Awareness of farmers, legislation for clean sanitary practices in animal farms and its strict implementation can do the trick
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India is being designated as the ‘epicentre’ of the global drug resistance crisis. This is due to a combination of factors that is being described as a ‘perfect storm’ and has led to the spread of superbugs. These factors need to be addressed urgently.
One of them is the misuse of antibiotics in India’s livestock sector. The use of antibiotics in animal husbandry has increased significantly in recent times.
One major concern is that the use of antibiotics as growth promoters in animal feed has led to their continuous exposure to gut microbiota. This, in turn, has led to the development of resistance even in commensal pathogens that can then be transferred to other pathogenic bacteria.
In animal husbandry, poultry is the most rapidly growing sector. A study conducted to estimate the demand for egg and poultry meat predicted significant growth of both egg and poultry meat in rural as well as urban communities in the coming two decades.
It is a good source of income. Income from rearing poultry is set to triple by 2020. To fulfil the demand for eggs and meat from poultry, farmers are being forced to use antibiotics as growth promoters.
This is because a majority of deadly diseases affecting poultry are either of viral or bacterial origin. These include viral diseases like Marek disease, infectious bronchitis, gumboro disease, infectious laryngotracheitis, litchi diseases and pox. They also include bacterial diseases like salmonellosis, collibacillosis, campylobacteriosis, Mycoplasmosis, etc.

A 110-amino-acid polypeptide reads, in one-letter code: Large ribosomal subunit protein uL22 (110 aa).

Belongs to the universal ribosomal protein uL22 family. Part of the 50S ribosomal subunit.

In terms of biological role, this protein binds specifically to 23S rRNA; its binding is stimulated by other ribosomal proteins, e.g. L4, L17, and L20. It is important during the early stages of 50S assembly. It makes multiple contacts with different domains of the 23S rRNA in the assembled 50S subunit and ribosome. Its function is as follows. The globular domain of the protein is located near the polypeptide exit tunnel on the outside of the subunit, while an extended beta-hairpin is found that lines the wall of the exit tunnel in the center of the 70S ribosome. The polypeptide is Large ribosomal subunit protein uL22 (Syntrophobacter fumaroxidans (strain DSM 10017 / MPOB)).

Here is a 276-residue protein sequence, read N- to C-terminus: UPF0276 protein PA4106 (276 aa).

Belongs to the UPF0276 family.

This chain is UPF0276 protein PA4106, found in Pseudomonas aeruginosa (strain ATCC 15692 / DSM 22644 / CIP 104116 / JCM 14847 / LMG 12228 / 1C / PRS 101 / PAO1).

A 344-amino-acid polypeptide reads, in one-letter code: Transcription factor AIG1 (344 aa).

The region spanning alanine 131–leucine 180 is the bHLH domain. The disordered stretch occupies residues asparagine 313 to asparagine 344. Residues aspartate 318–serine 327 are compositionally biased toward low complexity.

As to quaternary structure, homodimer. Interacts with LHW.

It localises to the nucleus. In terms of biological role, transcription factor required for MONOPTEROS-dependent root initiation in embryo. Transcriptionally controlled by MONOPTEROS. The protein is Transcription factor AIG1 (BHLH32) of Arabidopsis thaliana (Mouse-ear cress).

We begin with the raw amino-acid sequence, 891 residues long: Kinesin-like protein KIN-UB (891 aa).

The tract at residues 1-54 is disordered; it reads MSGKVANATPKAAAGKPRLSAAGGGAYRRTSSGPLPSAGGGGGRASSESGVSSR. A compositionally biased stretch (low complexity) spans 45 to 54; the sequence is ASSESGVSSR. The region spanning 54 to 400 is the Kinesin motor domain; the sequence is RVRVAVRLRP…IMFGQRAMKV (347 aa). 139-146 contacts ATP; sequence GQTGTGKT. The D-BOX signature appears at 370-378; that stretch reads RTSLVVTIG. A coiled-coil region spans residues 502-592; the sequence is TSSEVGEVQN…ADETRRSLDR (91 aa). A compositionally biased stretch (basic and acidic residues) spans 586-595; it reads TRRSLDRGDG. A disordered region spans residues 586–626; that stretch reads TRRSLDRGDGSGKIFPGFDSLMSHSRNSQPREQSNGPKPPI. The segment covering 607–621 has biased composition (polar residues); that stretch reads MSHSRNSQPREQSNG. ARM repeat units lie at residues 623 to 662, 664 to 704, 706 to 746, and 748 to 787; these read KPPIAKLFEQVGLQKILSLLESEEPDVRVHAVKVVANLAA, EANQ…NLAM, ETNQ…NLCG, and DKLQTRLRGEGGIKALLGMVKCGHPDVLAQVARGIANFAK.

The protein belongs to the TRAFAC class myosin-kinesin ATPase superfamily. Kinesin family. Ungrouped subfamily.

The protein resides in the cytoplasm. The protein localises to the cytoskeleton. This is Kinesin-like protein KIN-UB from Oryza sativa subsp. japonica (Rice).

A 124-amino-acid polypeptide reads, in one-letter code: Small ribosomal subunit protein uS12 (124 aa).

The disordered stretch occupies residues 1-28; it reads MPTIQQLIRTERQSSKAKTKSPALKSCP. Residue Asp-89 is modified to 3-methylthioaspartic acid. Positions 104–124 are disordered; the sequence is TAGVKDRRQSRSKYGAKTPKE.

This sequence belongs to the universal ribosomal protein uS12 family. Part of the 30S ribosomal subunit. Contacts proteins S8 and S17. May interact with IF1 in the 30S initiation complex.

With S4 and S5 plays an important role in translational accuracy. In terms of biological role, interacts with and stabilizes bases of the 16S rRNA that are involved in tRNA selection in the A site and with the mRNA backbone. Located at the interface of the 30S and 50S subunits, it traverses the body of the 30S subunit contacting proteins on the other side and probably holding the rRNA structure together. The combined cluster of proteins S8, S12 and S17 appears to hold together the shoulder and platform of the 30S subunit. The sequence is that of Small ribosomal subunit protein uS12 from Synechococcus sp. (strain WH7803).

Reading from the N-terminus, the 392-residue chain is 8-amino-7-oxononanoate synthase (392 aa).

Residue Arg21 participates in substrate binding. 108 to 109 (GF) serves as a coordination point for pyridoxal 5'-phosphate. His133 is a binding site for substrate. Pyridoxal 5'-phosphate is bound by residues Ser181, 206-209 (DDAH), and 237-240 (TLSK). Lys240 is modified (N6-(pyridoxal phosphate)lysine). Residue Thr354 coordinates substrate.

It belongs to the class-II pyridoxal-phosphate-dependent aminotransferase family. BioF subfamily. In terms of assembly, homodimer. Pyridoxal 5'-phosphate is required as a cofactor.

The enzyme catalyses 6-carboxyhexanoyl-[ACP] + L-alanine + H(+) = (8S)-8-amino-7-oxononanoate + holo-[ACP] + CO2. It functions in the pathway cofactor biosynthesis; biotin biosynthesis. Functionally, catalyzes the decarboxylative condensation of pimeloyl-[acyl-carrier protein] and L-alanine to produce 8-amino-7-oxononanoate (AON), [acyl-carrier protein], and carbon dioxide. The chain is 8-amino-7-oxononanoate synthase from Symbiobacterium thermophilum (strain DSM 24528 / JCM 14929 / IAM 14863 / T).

Good quality vaccines are available against almost all viral diseases. The vice versa is true about bacterial diseases. Good quality, cost-effective and safe vaccines are required for the prevention of such diseases.
This leads to the use of antibiotics to prevent these bacterial infections to avoid any mortality or morbidity.
So how do we address the misuse of antibiotics in tackling bacterial disease among livestock in India. Here are some approaches:
Amit Kumar is Associate Professor at the College of Biotechnology, SVPUAT, Meerut. Views expressed are the author’s own and don’t necessarily reflect those of Down To Earth
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